Miss Possible's Marie Curie Doll Inspires Girls In STEM!

Yesterday, we shared an interview with Supriya Hobbs, co-founder of Miss Possible, a company that makes dolls of real female role models from history, which you can read here. Today, we're sharing even more info on Miss Possible and upcoming dolls!marie curie doll miss possible

Miss Possible stands apart from other dolls that already represent women as scientists, leaders and other important figures, because the company highlights real women who changed the world.

"I don't think anybody's tried to do it quite the way we are," Supriya said. "It doesn't seem like that crazy of an idea if you ask me."

To the creators of Miss Possible, it was important that the dolls show girls real examples of women who left a lasting impact.

"They say 'You can't be what you can't see,'" Supriya explained. "If we don't see role models that look like us, that are women or that we can really relate to in some way, it's much harder for us to imagine ourselves in those positions."

It was also crucial that they do this by highlighting real women, rather than creating dolls that are supposed to represent every female in her field.

"We just characterize one important woman, and in that way, we get away from some of the issues of generalization," she said.

While she didn't necessarily use her chemical engineering skills directly in running Miss Possible, her background was a major inspiration for its creation.

"Engineering's all about problem solving, and that ties in so well with entrepreneurship," she said. "There's no way you can start a company without running into and solving a lot of problems."

The Miss Possible crowdfunding campaign on IndieGoGo far more than its 75,000 goal. With the money raised, the Marie Curie doll will go into production!

Marie Curie was a physicist and chemist who was the first woman to win a Nobel Prize. To date, she is the only person to win twice in multiple sciences!

"Part of the decision was because I am interested in chemistry," Supriya said. "I studied chemical engineering and so I have a vested interest in her story."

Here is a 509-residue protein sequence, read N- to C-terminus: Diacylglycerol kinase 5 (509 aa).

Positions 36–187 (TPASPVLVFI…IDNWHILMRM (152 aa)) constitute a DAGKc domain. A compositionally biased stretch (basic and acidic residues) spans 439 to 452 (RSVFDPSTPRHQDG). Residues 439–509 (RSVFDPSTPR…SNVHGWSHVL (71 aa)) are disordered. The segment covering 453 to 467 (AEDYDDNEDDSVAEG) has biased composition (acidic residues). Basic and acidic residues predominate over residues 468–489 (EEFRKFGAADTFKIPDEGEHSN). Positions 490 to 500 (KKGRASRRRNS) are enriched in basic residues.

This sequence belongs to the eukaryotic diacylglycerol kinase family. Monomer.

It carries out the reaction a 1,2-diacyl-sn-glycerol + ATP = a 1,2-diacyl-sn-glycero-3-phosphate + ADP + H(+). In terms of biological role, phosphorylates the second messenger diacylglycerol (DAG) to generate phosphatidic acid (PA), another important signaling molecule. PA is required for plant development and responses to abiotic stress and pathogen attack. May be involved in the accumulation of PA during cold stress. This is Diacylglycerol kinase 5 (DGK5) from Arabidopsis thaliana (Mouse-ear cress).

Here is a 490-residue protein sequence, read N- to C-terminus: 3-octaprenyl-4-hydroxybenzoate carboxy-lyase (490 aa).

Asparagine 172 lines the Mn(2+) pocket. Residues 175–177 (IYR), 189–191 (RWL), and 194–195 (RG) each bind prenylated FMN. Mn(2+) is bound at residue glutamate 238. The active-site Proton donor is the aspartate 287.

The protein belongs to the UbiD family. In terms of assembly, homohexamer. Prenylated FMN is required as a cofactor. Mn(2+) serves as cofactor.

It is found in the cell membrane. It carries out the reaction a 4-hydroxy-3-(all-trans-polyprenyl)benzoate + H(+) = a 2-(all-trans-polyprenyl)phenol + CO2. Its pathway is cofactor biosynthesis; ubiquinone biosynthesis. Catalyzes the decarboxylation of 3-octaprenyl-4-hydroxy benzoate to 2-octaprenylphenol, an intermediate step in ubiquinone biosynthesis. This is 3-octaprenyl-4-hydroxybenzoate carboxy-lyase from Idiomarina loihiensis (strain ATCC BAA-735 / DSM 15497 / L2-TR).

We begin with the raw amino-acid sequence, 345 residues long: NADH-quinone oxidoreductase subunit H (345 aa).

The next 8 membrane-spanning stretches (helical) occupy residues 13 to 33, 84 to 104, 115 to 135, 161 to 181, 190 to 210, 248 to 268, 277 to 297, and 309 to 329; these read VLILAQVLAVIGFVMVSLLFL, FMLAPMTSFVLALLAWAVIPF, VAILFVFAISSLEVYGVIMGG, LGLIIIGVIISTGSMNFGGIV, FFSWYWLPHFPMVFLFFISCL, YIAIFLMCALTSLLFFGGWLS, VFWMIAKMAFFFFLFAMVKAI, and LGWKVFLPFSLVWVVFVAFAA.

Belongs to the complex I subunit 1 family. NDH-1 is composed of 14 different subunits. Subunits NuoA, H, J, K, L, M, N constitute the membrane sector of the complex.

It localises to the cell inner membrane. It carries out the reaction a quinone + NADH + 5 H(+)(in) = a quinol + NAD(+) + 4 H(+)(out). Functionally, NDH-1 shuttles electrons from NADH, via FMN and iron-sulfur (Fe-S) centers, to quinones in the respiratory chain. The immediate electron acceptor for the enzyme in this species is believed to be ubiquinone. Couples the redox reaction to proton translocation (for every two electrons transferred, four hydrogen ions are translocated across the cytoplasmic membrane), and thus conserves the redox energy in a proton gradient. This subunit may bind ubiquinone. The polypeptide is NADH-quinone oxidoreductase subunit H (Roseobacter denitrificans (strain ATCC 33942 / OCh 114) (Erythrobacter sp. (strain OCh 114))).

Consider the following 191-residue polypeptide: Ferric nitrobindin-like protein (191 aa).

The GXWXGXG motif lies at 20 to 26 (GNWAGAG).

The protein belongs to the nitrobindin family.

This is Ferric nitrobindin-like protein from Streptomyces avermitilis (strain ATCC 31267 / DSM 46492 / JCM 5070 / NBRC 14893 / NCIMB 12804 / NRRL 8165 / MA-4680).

Not only does Curie have a recognizable name, but her story is remarkable, given that she was denied an education because of her gender.

"Girls weren't allowed to study where she grew up," Supriya explained. "To go from not being allowed to go to school to being one of the foremost scientists in the entire world is just incredible. I like to think that most of the girls that are going to get our dolls have far more opportunities than that."

Supriya hopes that Curie will serve as a role model to girls. If Curie was able to achieve all she did, despite her circumstances, then the girls who look up to her can, too.

Fans of Miss Possible have also been eager to suggest women who could be the subject of the next doll. One woman they often request is Rosalind Franklin.

"She helped discover the structure of DNA and was very famously passed over for the Nobel Prize, while Watson and Crick are the ones that are credited with it," Supriya explained. "It might be a little late, but it'd be great to give her her 15 minutes of fame as soon as possible."

Many Miss Possible supporters would also love to see Jane Goodall added to the lineup.

"She's still living, and I think that means there are opportunities for partnerships," Supriya said. "I truly hope she'll let us make a doll of her. She's a wonderful role model."

Of course, before that can happen, the team would need her approval! There are a few legal questions that arise when you plan to make dolls of real people. The subject has to have been deceased for a certain amount of time, or permission has to be granted to use their name and likeness.

"I think that might have presented an obstacle that wasn't worth overcoming, to some people," Supriya said.

The Miss Possible team has overcome that difficulty by doing lots of legal research.

"Our first few characters are women who have been deceased long enough that their publicity rights weren't an issue for us," she said.

Featuring women from the present and recent past will be more of a process.

"We will likely have to start worrying about paying royalties and then personality rights for more recent women, because that's a lot of the demand we're getting," she said.

And Miss Possible doesn't just intend to highlight women in science.

"We're really aiming to show a lot of variety in careers," Supriya said. "We started in the science, technology, engineering, and math fields largely because women are so underrepresented in these areas."

Pre-orders a Miss Possible doll on their website here! Marie Curie dolls will arrive in January of 2015.

Learn even more about Miss Possible on their social pages below, and tell us about your own favorite women in history in the comments below and at Sweety High. If you missed it, also check out part 1 of our interview with Supriya Hobbs!